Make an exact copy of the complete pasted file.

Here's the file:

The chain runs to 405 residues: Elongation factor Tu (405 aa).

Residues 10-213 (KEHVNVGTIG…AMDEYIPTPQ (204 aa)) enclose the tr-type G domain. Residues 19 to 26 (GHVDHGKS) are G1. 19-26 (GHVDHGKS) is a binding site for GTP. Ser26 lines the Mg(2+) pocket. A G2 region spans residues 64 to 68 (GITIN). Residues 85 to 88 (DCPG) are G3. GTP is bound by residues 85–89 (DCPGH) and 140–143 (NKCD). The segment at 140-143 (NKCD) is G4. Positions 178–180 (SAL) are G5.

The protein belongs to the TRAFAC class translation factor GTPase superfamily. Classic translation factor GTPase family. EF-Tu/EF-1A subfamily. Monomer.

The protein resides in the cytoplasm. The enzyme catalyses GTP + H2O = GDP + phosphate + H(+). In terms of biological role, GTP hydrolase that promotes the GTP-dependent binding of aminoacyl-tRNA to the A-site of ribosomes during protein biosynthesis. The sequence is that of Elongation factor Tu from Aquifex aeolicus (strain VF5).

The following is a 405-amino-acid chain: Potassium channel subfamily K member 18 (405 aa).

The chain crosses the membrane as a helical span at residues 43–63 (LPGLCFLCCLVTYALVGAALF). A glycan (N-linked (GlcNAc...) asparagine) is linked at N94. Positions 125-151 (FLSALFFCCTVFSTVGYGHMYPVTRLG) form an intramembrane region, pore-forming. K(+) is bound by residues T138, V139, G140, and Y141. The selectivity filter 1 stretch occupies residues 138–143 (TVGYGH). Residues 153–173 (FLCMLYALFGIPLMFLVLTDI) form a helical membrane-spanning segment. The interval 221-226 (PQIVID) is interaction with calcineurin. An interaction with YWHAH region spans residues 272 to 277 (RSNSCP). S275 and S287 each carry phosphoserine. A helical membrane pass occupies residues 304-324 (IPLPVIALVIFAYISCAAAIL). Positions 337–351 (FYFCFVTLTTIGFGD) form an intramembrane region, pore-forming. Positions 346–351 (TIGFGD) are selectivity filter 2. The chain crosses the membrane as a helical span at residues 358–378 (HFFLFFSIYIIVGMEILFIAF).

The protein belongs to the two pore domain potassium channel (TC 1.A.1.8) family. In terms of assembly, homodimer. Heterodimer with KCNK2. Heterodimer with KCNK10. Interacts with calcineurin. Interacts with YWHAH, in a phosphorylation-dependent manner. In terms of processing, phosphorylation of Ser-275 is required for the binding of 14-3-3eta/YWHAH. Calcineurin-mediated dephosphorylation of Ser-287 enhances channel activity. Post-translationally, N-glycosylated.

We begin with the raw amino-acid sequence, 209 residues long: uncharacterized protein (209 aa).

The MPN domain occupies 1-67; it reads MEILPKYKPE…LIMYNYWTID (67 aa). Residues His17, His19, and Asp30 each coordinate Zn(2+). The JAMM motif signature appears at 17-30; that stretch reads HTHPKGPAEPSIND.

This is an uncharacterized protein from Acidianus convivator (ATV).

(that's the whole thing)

The chain runs to 405 residues: Elongation factor Tu (405 aa).

Residues 10-213 (KEHVNVGTIG…AMDEYIPTPQ (204 aa)) enclose the tr-type G domain. Residues 19 to 26 (GHVDHGKS) are G1. 19-26 (GHVDHGKS) is a binding site for GTP. Ser26 lines the Mg(2+) pocket. A G2 region spans residues 64 to 68 (GITIN). Residues 85 to 88 (DCPG) are G3. GTP is bound by residues 85–89 (DCPGH) and 140–143 (NKCD). The segment at 140-143 (NKCD) is G4. Positions 178–180 (SAL) are G5.

The protein belongs to the TRAFAC class translation factor GTPase superfamily. Classic translation factor GTPase family. EF-Tu/EF-1A subfamily. Monomer.

The protein resides in the cytoplasm. The enzyme catalyses GTP + H2O = GDP + phosphate + H(+). In terms of biological role, GTP hydrolase that promotes the GTP-dependent binding of aminoacyl-tRNA to the A-site of ribosomes during protein biosynthesis. The sequence is that of Elongation factor Tu from Aquifex aeolicus (strain VF5).

The following is a 405-amino-acid chain: Potassium channel subfamily K member 18 (405 aa).

The chain crosses the membrane as a helical span at residues 43–63 (LPGLCFLCCLVTYALVGAALF). A glycan (N-linked (GlcNAc...) asparagine) is linked at N94. Positions 125-151 (FLSALFFCCTVFSTVGYGHMYPVTRLG) form an intramembrane region, pore-forming. K(+) is bound by residues T138, V139, G140, and Y141. The selectivity filter 1 stretch occupies residues 138–143 (TVGYGH). Residues 153–173 (FLCMLYALFGIPLMFLVLTDI) form a helical membrane-spanning segment. The interval 221-226 (PQIVID) is interaction with calcineurin. An interaction with YWHAH region spans residues 272 to 277 (RSNSCP). S275 and S287 each carry phosphoserine. A helical membrane pass occupies residues 304-324 (IPLPVIALVIFAYISCAAAIL). Positions 337–351 (FYFCFVTLTTIGFGD) form an intramembrane region, pore-forming. Positions 346–351 (TIGFGD) are selectivity filter 2. The chain crosses the membrane as a helical span at residues 358–378 (HFFLFFSIYIIVGMEILFIAF).

The protein belongs to the two pore domain potassium channel (TC 1.A.1.8) family. In terms of assembly, homodimer. Heterodimer with KCNK2. Heterodimer with KCNK10. Interacts with calcineurin. Interacts with YWHAH, in a phosphorylation-dependent manner. In terms of processing, phosphorylation of Ser-275 is required for the binding of 14-3-3eta/YWHAH. Calcineurin-mediated dephosphorylation of Ser-287 enhances channel activity. Post-translationally, N-glycosylated.

We begin with the raw amino-acid sequence, 209 residues long: uncharacterized protein (209 aa).

The MPN domain occupies 1-67; it reads MEILPKYKPE…LIMYNYWTID (67 aa). Residues His17, His19, and Asp30 each coordinate Zn(2+). The JAMM motif signature appears at 17-30; that stretch reads HTHPKGPAEPSIND.

This is an uncharacterized protein from Acidianus convivator (ATV).